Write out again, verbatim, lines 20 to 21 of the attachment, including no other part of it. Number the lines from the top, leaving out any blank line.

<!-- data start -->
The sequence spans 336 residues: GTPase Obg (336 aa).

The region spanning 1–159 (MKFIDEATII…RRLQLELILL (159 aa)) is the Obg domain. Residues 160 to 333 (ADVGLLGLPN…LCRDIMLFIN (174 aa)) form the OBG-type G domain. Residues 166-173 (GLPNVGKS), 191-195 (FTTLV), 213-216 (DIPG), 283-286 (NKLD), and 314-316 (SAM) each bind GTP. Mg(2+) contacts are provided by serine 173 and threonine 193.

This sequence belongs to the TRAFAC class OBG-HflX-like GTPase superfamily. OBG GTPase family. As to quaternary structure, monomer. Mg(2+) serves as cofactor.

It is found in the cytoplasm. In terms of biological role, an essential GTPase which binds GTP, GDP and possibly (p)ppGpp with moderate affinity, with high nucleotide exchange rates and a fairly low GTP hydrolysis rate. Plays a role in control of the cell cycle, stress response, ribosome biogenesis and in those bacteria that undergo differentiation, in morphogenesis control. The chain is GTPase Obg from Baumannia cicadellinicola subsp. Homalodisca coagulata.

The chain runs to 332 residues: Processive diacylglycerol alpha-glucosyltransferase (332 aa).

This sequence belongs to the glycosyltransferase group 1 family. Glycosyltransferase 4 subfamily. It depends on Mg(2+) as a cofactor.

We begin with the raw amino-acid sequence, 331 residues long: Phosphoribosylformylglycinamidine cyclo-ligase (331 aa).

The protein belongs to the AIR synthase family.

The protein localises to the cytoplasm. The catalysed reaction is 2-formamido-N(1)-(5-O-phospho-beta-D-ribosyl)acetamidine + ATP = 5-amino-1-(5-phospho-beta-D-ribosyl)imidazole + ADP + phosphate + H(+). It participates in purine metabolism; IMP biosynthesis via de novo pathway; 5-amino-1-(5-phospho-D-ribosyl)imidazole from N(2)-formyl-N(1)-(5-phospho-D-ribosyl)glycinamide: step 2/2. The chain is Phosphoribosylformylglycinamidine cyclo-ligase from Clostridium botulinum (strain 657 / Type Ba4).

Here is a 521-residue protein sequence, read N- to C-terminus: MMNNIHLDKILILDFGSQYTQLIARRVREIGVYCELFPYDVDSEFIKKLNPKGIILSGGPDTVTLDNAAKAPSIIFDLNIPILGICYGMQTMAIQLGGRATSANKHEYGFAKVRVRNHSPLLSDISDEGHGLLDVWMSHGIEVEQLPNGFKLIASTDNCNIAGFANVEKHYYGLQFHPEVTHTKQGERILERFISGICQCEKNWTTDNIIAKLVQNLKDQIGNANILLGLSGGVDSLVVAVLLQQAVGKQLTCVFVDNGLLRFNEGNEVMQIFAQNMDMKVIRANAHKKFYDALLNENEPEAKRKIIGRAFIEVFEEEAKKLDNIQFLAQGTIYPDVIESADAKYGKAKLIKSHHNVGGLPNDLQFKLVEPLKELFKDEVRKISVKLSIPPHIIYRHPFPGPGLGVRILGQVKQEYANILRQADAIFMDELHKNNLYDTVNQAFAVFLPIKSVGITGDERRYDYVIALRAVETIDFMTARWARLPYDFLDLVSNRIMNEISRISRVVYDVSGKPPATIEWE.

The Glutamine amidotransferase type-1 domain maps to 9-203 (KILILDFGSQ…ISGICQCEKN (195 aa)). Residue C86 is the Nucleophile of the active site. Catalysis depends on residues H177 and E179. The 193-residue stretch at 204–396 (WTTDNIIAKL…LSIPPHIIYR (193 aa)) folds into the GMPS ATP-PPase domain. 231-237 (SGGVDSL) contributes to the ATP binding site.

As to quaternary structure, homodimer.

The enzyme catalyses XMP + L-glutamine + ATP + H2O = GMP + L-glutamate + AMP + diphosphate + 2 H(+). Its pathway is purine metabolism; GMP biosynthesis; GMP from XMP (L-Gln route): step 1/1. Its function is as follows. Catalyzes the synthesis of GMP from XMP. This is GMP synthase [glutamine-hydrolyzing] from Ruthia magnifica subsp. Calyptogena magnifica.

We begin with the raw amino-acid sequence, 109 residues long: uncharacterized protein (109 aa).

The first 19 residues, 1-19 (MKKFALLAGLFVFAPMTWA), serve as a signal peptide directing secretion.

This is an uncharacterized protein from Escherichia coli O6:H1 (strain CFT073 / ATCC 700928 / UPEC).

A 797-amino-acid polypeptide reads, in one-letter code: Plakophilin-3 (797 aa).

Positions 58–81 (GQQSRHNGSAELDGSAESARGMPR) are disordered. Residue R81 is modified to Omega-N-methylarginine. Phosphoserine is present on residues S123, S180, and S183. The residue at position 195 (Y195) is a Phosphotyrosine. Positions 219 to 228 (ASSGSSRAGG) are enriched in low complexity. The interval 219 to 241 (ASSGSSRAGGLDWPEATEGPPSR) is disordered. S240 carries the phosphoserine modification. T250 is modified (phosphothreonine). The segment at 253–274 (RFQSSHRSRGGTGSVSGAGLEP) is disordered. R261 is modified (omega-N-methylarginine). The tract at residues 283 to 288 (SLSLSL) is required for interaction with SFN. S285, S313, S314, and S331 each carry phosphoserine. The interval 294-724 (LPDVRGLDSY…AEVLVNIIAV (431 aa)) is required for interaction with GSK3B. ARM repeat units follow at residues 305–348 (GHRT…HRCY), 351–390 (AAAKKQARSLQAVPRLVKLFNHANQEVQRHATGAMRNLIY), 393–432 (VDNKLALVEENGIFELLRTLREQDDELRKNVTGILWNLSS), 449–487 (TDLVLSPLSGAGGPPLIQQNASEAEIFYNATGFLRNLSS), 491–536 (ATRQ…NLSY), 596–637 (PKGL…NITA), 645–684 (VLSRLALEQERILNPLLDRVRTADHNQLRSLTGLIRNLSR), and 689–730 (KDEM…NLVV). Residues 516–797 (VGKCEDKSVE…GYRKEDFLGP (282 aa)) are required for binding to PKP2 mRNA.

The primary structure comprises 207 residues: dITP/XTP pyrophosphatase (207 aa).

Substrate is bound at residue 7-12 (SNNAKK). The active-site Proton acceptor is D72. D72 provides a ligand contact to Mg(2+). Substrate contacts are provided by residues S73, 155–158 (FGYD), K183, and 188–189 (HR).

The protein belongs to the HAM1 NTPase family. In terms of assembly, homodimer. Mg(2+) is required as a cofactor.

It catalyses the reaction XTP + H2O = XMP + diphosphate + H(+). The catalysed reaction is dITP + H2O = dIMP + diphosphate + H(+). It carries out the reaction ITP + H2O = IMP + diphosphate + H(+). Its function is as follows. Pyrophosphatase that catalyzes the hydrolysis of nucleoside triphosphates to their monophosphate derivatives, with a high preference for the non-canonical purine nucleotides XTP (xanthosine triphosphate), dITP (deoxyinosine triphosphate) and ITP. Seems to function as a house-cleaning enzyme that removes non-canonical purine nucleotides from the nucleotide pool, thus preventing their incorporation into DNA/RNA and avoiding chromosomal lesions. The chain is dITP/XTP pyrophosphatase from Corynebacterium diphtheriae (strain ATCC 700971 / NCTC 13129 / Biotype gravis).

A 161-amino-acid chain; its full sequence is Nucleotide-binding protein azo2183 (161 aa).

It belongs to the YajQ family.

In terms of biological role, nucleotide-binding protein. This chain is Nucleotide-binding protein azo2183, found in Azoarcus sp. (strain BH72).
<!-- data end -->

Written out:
Substrate is bound at residue 7-12 (SNNAKK). The active-site Proton acceptor is D72. D72 provides a ligand contact to Mg(2+). Substrate contacts are provided by residues S73, 155–158 (FGYD), K183, and 188–189 (HR).

The protein belongs to the HAM1 NTPase family. In terms of assembly, homodimer. Mg(2+) is required as a cofactor.